Export citation  
     
    Bookmark   1 citation  
  10. The Biological Principle of Natural Sciences and the Logos of Life of Natural Philosophy: A Comparison and the Perspectives of Unifying the Science and Philosophy of Life.Attila Grandpierre - 2011 - Analecta Husserliana 110:711-727.
    Acknowledging that Nature is one unified whole, we expect that physics and biology are intimately related. Keeping in mind that physics became an exact science with which we are already familiar with, while, apparently, we do not have at present a similar knowledge about biology, we consider how can we make useful the clarity of physics to shed light to biology. The next question will be what are the most basic categories of physics and biology. If we do not (...)
    Download  
    Translate
     
     
    Export citation  
     
    Bookmark  
  11. Special Divine Action and Natural Science.Thomas Tracy - 2015 - European Journal for Philosophy of Religion 7 (3):131--149.
    A number of modern theologians have concluded that the rise of natural science makes it necessary to give up the idea that God acts in particular ways to affect the course of events in the world. I reply to this claim, taking up the challenge to explain what might be meant by a ”special’ act of God. There are several ways to conceive of such acts, including the possibility that God might determine what is left determinable in the (...)
    Download  
     
    Export citation  
     
    Bookmark  
  12. Memory, Natural Kinds, and Cognitive Extension; or, Martians Don’T Remember, and Cognitive Science Is Not About Cognition.Robert D. Rupert - 2013 - Review of Philosophy and Psychology 4 (1):25-47.
    This paper evaluates the Natural-Kinds Argument for cognitive extension, which purports to show that the kinds presupposed by our best cognitive science have instances external to human organism. Various interpretations of the argument are articulated and evaluated, using the overarching categories of memory and cognition as test cases. Particular emphasis is placed on criteria for the scientific legitimacy of generic kinds, that is, kinds characterized in very broad terms rather than in terms of their fine-grained causal roles. Given (...)
    Download  
     
    Export citation  
     
    Bookmark   14 citations  
  13. Once More Unto the Breach: Kant and Newton: Michael Friedman: Kant’s Construction of Nature. A Reading of the Metaphysical Foundations of Natural Science. Cambridge: Cambridge University Press, 2013, Xix+624pp, £70 HB. [REVIEW]Marius Stan - 2014 - Metascience 23 (2):233-242.
    Download  
     
    Export citation  
     
    Bookmark  
  14. Natural Philosophy and the Sciences: Challenging Science’s Tunnel Vision.Arran Gare - 2018 - Philosophies 3 (4):33-0.
    Prior to the nineteenth century, those who are now regarded as scientists were referred to as natural philosophers. With empiricism, science was claimed to be a superior form of knowledge to philosophy, and natural philosophy was marginalized. This claim for science was challenged by defenders of natural philosophy, and this debate has continued up to the present. The vast majority of mainstream scientists are comfortable in the belief that through applying the scientific method, knowledge will (...)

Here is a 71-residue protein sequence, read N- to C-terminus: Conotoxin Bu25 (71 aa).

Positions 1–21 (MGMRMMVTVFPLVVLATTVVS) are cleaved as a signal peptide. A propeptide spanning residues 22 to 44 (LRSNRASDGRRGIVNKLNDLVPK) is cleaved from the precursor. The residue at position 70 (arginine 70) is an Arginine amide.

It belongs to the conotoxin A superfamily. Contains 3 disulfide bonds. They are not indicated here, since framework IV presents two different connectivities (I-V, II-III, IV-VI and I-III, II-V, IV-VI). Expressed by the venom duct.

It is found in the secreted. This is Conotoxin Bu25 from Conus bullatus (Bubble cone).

Download  
     
    Export citation  
     
    Bookmark   4 citations  
  15. The Natural Vs. The Human Sciences:: Myth, Methodology and Ontology.Rögnvaldur Ingthorsson - 2013 - Discusiones Filosóficas 14 (22):25-41.
    I argue that the human sciences (i.e. humanities, social- and behavioural sciences) should not try to imitate the methodology of the natural sciences. The human sciences study meaningful phenomena whose nature is decisively different from the merely physical phenomena studied by the natural sciences, and whose study therefore require different methods; meaningful phenomena do not obviously obey natural laws while the merely physical necessarily does. This is not to say that the human sciences do not study an (...)
    Download  
     
    Export citation  
     
    Bookmark   1 citation  
  16.  92
    „Vom Kopf Auf Die Füße“: Zur Entwicklung des Verhältnisses von Magie Und Naturwissenschaft /“Back on its Feet”: On the Development of the Relationship Between Magic and Natural Science.Gregor Schiemann - 2008 - In Jahresbericht der Bergischen Universität Wuppertal.
    Eine weit verbreitete Auffassung über die wissenschaftlichen Naturverständnisse besagt, dass ihre historische Entwicklung von einer zunehmenden Abgrenzung gegenüber der Magie begleitet gewesen sei. Ursprünglich eng mit der Magie verbunden, hätten sich die wissenschaftlichen Naturverständnisse in einem langwierigen Prozess immer weiter von der Magie entfernt, bis sie ihre heutige amagische Gestalt erhalten hätten. Mein Beitrag diskutiert einige Argumente zur Stützung dieser, wie ich meine, plausiblen Auffassung. / A whitespread view of the natural sciences holds that their historical development was accompanied (...)
    Download  
    Translate
     
     
    Export citation  
     
    Bookmark  
  17. Bias in Science: Natural and Social.Joshua May - 2020 - Synthese:1-22.
    Moral, social, political, and other “nonepistemic” values can lead to bias in science, from prioritizing certain topics over others to the rationalization of questionable research practices. Such values might seem particularly common or powerful in the social sciences, given their subject matter. However, I argue first that the well-documented phenomenon of motivated reasoning provides a useful framework for understanding when values guide scientific inquiry (in pernicious or productive ways). Second, this analysis reveals a parity thesis: values influence the social (...)
    Download  
     
    Export citation  
     
    Bookmark   1 citation  
  18. Socializing Naturalized Philosophy of Science.Stephen M. Downes - 1993 - Philosophy of Science 60 (3):452-468.